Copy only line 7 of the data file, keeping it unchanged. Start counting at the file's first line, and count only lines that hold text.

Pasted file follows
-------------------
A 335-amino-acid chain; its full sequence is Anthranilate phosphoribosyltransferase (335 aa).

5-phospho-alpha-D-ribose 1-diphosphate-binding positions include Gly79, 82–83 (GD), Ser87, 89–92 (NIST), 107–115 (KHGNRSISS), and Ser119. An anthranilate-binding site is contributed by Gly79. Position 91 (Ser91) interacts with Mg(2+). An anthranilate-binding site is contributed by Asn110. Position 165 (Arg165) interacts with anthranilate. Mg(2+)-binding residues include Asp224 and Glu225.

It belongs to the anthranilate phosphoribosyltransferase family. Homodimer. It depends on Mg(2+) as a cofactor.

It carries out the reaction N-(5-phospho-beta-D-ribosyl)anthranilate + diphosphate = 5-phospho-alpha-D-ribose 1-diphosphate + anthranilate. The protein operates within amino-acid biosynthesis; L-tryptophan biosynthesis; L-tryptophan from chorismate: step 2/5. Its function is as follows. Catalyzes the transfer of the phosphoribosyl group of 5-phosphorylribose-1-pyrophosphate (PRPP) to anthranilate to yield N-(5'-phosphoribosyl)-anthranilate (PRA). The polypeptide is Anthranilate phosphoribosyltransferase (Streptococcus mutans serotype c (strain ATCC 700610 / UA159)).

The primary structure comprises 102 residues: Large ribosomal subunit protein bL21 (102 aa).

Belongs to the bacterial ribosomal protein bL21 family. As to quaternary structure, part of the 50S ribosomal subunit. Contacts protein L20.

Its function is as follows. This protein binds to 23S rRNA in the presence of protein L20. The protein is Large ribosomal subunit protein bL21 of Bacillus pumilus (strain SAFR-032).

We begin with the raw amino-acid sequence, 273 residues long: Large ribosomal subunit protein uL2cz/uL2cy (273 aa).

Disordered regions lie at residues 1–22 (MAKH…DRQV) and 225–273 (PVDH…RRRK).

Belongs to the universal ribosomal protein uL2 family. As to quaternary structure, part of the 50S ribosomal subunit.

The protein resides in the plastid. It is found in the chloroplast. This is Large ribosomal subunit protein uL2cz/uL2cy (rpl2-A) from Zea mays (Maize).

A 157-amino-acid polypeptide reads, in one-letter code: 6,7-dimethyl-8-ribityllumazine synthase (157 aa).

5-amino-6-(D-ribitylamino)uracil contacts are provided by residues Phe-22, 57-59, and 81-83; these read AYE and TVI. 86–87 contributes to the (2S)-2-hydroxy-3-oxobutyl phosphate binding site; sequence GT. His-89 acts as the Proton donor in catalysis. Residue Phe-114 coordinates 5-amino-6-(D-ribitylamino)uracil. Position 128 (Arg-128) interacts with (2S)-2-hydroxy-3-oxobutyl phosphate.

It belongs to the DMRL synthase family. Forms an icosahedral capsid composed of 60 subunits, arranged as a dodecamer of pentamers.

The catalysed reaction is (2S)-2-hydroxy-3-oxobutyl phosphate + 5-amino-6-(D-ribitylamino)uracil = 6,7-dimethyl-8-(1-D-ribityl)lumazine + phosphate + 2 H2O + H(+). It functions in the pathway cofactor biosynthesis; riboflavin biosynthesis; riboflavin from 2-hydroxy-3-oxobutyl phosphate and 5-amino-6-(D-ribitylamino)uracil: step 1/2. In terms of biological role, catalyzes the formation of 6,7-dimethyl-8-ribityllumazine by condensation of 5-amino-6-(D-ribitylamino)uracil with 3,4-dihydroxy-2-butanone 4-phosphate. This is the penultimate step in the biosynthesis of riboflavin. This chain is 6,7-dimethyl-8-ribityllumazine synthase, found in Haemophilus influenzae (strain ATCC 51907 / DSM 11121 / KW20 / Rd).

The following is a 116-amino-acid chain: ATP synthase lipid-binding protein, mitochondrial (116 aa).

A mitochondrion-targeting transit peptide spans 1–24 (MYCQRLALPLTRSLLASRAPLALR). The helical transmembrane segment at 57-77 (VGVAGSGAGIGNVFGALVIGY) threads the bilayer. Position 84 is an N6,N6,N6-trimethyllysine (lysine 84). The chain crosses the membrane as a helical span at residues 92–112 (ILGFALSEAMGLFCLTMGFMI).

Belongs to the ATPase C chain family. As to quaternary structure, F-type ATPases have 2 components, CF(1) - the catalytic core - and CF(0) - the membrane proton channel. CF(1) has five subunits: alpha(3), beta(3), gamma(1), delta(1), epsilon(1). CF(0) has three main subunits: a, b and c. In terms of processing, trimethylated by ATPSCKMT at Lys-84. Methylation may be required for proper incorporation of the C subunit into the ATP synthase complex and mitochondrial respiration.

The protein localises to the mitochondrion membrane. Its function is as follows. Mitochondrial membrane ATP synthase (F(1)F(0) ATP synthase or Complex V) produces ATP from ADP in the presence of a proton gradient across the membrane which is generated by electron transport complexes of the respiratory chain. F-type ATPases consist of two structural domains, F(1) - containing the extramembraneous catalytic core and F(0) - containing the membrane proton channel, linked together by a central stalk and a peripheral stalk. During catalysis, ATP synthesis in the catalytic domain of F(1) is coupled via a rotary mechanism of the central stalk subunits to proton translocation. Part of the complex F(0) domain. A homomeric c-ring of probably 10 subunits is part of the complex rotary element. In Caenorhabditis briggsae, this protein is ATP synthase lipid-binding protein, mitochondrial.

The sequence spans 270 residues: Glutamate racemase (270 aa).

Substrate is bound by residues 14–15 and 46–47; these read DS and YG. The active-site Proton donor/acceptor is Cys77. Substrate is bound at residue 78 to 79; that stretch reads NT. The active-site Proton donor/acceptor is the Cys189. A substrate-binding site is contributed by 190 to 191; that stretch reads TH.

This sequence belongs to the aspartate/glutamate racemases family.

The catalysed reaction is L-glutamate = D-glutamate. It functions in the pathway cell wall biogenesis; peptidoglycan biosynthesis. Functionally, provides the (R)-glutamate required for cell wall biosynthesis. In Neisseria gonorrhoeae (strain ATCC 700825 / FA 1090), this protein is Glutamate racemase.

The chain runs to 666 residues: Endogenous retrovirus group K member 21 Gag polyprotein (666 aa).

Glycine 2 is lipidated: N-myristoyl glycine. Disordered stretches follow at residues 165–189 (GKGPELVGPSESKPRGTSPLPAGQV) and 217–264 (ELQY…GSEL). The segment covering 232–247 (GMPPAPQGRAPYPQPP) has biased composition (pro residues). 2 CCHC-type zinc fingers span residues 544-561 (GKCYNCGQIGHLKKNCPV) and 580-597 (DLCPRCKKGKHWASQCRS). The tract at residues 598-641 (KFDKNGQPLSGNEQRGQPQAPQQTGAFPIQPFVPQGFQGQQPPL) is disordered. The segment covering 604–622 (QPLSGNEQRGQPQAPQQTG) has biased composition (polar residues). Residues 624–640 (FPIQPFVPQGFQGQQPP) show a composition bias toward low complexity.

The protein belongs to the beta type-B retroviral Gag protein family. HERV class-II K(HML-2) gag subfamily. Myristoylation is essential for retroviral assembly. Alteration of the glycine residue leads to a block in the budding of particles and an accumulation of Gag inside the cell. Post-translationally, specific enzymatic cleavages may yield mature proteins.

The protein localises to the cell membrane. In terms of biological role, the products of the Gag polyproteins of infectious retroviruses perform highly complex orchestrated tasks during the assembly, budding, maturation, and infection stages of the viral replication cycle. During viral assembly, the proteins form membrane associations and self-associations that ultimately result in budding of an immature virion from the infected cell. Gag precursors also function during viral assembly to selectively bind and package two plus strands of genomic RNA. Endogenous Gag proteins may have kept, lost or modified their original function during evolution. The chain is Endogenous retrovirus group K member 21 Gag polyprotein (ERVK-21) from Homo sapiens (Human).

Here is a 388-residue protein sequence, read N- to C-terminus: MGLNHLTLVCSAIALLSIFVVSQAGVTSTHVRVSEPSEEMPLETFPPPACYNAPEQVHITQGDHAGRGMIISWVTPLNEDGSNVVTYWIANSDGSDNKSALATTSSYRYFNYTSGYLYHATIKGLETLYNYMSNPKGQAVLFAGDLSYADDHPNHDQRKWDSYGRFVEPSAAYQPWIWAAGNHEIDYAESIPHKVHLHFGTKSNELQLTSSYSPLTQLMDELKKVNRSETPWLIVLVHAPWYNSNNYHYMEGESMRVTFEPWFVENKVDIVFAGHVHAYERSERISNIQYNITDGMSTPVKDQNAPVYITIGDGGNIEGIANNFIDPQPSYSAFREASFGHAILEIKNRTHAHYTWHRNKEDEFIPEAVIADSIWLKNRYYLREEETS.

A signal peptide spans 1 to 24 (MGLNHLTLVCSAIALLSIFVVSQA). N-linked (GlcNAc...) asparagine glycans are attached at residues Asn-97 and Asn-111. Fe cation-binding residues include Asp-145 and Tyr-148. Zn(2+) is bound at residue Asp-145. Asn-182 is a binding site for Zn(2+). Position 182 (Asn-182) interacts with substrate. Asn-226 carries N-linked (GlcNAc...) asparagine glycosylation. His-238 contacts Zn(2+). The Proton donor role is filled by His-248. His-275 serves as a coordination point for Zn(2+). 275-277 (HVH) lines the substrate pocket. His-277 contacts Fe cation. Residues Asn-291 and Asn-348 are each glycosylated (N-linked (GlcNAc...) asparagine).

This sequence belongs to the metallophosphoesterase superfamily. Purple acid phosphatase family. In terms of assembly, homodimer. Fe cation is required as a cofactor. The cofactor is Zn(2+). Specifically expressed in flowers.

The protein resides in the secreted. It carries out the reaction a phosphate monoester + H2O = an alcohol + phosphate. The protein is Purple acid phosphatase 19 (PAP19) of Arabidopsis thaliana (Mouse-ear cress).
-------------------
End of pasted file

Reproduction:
Its function is as follows. This protein binds to 23S rRNA in the presence of protein L20. The protein is Large ribosomal subunit protein bL21 of Bacillus pumilus (strain SAFR-032).